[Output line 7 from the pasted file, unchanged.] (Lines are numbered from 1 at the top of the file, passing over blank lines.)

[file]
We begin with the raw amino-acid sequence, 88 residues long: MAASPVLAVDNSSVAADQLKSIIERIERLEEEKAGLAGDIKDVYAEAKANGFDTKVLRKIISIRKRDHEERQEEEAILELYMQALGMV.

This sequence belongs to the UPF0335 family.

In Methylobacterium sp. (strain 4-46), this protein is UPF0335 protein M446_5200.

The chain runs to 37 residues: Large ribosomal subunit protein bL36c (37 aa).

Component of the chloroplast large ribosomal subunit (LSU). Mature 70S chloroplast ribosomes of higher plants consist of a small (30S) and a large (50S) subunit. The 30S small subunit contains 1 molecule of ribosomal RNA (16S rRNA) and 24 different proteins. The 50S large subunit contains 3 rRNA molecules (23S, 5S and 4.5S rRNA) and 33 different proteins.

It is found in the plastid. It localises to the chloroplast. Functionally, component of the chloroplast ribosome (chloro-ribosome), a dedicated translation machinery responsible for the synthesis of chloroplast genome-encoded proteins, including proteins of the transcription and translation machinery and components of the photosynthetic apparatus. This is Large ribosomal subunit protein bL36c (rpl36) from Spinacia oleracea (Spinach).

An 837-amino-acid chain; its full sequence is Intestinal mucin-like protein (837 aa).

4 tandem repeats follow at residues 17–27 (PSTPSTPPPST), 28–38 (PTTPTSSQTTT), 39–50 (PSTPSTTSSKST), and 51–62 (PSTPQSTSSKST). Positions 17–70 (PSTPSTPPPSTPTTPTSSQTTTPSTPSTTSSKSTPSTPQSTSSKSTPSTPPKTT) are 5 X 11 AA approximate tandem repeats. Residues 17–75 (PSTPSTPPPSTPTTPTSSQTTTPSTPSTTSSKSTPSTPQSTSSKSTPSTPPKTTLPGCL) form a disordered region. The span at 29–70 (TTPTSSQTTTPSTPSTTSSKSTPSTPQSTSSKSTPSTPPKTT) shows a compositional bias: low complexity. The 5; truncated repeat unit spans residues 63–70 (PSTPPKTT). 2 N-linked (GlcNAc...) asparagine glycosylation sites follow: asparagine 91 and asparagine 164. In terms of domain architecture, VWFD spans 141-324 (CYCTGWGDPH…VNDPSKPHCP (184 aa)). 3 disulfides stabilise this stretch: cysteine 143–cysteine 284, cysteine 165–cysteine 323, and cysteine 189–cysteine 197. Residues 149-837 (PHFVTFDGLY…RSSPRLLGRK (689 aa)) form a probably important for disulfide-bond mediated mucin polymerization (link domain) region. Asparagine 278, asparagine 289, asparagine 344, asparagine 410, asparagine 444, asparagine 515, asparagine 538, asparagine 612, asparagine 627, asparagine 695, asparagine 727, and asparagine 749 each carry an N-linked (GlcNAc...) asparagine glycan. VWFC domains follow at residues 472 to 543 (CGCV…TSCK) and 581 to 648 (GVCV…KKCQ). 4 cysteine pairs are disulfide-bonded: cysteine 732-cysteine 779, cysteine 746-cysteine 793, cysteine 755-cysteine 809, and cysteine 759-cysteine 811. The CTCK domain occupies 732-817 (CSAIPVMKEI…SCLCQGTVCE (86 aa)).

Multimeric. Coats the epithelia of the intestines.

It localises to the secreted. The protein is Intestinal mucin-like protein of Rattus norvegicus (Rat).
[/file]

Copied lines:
An 837-amino-acid chain; its full sequence is Intestinal mucin-like protein (837 aa).